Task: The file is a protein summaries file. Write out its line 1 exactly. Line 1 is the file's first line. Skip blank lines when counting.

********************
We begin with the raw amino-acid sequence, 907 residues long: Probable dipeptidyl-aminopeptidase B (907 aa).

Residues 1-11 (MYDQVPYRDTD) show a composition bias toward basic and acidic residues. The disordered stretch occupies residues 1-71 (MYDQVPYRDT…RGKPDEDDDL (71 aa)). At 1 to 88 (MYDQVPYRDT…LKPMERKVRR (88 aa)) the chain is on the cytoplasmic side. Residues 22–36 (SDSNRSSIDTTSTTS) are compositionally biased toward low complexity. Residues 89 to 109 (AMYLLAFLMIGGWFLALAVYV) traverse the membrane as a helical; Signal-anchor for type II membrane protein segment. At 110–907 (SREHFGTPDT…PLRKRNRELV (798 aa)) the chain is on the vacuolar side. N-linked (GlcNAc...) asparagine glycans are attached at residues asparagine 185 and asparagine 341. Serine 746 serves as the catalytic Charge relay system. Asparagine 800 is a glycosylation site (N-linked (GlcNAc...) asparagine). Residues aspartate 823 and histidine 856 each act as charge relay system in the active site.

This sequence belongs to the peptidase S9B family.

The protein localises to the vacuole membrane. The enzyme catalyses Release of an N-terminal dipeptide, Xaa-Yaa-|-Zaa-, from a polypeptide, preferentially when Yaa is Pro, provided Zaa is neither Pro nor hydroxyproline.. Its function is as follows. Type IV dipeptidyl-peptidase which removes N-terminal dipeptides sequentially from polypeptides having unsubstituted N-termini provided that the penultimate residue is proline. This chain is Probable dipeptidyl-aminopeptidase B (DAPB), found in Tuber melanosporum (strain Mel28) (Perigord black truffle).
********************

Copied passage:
We begin with the raw amino-acid sequence, 907 residues long: Probable dipeptidyl-aminopeptidase B (907 aa).